A flock of pink flamingos are the newest residents to arrive Greater Manchester.
The mesmerising birds – collectively known as a ‘flamboyance’ – are homed on a secret beach at Hopwood Hall College and University Centre in Middleton.
While they’re believed to be the only flamingos in the county, the group certainly isn’t lacking company in their lodgings.
They instead join an array of rare and wonderful creatures being studied by learners of all ages who are completing qualifications in Animal Care.
In fact, the birds even share an enclosure with a troupe of friendly wallabies and have neighbours such as meerkats and armadillos.
The greater flamingos – which are generally found in Africa and Asia Minor – can grow to more than 5ft in height and live for 80 years.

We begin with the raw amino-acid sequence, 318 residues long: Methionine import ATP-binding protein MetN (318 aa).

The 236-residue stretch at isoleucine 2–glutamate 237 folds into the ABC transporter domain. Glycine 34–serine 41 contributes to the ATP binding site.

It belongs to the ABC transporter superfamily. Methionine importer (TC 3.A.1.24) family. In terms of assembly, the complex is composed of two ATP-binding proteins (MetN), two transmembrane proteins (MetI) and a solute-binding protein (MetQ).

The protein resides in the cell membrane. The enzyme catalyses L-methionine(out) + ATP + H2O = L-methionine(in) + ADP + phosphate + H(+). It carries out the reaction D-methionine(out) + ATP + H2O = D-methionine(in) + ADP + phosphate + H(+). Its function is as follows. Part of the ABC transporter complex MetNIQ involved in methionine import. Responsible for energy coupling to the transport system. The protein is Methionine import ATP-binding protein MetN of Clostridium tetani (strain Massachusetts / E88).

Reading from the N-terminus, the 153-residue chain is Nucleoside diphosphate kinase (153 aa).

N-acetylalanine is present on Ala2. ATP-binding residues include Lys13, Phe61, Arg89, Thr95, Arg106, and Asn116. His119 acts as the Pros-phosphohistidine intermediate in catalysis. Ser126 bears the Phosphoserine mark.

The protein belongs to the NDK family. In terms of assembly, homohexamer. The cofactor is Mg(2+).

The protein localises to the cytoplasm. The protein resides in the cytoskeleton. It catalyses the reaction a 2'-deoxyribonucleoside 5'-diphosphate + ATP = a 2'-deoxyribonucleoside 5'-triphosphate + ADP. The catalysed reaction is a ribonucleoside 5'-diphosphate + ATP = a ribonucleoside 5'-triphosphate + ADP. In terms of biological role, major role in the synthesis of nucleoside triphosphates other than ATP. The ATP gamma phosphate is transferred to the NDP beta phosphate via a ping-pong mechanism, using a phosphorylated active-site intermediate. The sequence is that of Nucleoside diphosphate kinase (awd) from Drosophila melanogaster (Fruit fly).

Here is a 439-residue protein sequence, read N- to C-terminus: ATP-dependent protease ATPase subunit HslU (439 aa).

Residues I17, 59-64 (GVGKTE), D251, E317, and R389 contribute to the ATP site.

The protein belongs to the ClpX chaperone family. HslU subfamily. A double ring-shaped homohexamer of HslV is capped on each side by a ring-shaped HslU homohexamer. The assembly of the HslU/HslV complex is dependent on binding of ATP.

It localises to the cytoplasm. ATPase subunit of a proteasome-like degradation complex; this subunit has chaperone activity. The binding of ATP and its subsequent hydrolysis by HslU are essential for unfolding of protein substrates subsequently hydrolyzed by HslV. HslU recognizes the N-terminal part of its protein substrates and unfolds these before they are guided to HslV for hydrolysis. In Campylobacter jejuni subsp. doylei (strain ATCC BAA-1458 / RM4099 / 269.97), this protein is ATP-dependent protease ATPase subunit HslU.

There are currently more than 30 living on the hidden beach in Middleton, but this number could grow as soon as 2022.
It’s expected that the birds will begin to breed next spring – offering a fascinating experience for those who work with them every day.
The students who care for them can be as young as 16-year-olds in further education to adult learners embarking on university-level courses.
Earlier this year the college also introduced its new ‘Animal Academy’ programme and began allowing school-aged pupils to spend a week caring for their the 700+ animals – eight of which are classified as endangered.
Those who undertake a course often go into a variety of exciting careers, including veterinary nursing, zoo keeping and husbandry.
Julia Heap, Principal and CEO of Hopwood Hall College and University Centre, said:
“Our Animal Care courses are already very popular, but right now it feels like our new beach is the best-kept secret in Greater Manchester!”
“The flamingos live in the most tranquil setting and just seeing it is a great reminder not to underestimate all the amazing things happening in Middleton.
“We’ve no doubt that these fascinating birds will make for a truly unique learning experience and ensure our students go into a wide range of dream jobs.”